Whether you are a few years removed from college or a few years removed from that time when prior generations began thinking about retiring, chances are, you or someone you know is involved in defining or redefining their career.
It’s a daunting task in a world where the old rules no longer apply. For those just starting on their career journeys, many have sprinted out of college only to run face-first into the brick wall that is the job market in so many sectors and markets. For this group, career development has turned out to involve a lot more work than just graduating.
For those of us with a few more laps around the block to our credit, the future doesn’t quite look like what we expected. The book on career management has a new chapter that many of our parents never experienced. It’s called, “Reinvention,” and it’s really daunting.
Regardless of where you fit on the chronological scale, there are at least five key issues that I encourage you to wrap your arms and mind around. Like much of the invention or reinvention process, tackling these items is challenging, uncomfortable, and critically important.
At Least Five Keys for Career (Re) Invention:
1. Aligning Your Values, Purpose and Goals around a Vision.
While your tendency may be to roll your eyes at the fluffy and abstract discussion of personal vision and values, the reality is that you do have a set of operating instructions (your core values) and there is a purpose that drives all of us. Sometimes we ignore that purpose (often for decades), but it is there and aligning values and purpose around some big, exciting and challenging goals is an important part of the process. It’s awkward and difficult and squishy to grasp but when you focus in on a vision for yourself, it’s transformational.
2. Cultivating Your Confidence and Self-Esteem.
Confidence is critical for fueling invention or transformation. Without it, we just dream. With it, we take actions to build towards our dreams.
I’ve long believed the biggest barrier to individual success is self-confidence. Recognize this issue as human, get over any stigma attached to it, and seek coaching, help and guidance on developing the inner-strength to tackle problems and issues that seem foreboding and practically impossible. A good coach is priceless here. My post, “9 Ideas for Strengthening Your Self-Esteem” is a starting point.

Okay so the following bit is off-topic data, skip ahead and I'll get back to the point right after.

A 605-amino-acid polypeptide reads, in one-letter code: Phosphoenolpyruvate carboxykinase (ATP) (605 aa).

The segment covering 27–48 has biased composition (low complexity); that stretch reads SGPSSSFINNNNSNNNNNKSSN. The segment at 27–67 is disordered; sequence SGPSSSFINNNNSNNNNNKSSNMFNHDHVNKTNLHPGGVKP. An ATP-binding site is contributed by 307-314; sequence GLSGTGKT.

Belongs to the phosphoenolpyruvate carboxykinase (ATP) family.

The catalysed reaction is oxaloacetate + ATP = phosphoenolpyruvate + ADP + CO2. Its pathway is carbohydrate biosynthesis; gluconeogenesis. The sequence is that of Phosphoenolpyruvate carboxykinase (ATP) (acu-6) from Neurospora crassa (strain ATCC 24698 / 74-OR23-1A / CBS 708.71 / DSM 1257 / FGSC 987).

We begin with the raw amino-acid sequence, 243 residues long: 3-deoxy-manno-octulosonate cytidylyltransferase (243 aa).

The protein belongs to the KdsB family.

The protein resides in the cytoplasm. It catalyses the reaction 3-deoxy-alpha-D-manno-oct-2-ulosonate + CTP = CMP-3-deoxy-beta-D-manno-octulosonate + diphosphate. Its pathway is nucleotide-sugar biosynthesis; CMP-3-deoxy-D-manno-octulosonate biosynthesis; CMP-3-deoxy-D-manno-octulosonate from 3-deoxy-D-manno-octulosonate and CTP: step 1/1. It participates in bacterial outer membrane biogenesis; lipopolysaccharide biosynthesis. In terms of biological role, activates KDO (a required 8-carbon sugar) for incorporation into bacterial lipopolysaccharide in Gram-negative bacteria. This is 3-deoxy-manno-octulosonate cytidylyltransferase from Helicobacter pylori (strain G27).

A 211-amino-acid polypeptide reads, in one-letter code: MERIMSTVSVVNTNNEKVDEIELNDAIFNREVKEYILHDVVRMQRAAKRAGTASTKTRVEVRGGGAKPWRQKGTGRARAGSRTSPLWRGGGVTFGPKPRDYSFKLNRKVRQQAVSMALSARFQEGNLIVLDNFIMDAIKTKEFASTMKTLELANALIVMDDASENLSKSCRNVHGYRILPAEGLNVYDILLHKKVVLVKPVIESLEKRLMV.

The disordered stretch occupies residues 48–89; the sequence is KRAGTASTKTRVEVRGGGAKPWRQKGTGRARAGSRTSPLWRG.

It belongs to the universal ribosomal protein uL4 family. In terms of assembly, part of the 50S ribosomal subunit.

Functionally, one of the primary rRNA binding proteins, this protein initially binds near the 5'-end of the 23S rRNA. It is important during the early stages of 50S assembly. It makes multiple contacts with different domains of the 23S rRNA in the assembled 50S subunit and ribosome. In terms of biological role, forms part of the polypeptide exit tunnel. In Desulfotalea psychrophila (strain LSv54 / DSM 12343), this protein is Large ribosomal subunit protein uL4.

3. Strengthening Your Professional Presence.
A critical part of the confidence issue is the ability to project this confidence and to engage as an articulate, intelligent professional. Those who lack confidence AND who lack the ability present themselves as confident, knowledgeable and interesting human beings are relegated to bit roles in their own careers.
From your posture to your eye-contact to your smile to your eyes to your ability to listen and importantly, your use of your vocabulary and your ability to articulate your thoughts, it’s all on display and it’s all being judged. Solicit feedback from trusted sources, engage a speaking coach and take deliberate action to match the vision. One of my favorite books on this topic: Seeing Yourself as Others Do, offers some great guidance.
4. Planning to Act…Creating a Strategic Plan for Your Career.
Pardon the lofty sounding label, but you cannot operationalize a vision…you can’t put into play unless you’ve created a roadmap complete with those items on the critical path that are essential for success.
Armed with a vision, you need to set clear goals and define those very clear actions and milestones required for success. My favorite definition of strategy: “integrated actions in pursuit of competitive advantage,” reminds me of the need to coordinate my activities, measure my results and adjust accordingly. Put pen to paper. The act of planning forces you to think through what it takes to succeed. And then engage. You can update the plan along the way.
5. Building Your Professional Brand.
There’s never been a better time to build and form and frame your professional brand…to build yourself as a thought-leader than now. The tools are there, they are mostly free and they are truly powerful. Sadly, just about everyone I know who is struggling with the career issue is failing to leverage these tools in the proper manner to position themselves as thought-leaders, as exciting and relevant professionals and as people worth listening to and investing in.
The person I pay attention to on this topic is Dr. Bret Simmons writing at Positive Organizational Behavior. Bret is a champion of the topic of building your professional brand…particularly when it comes to leveraging the power of social media to do this.
The Bottom-Line for Now:
Whether you are building, rebuilding or transforming your career, the work described above is some of the sticky, dirty, roll-up-your sleeves hard work that builds towards success. There’s no silver bullet, no convenient short-cut and no getting away from the heavy lifting.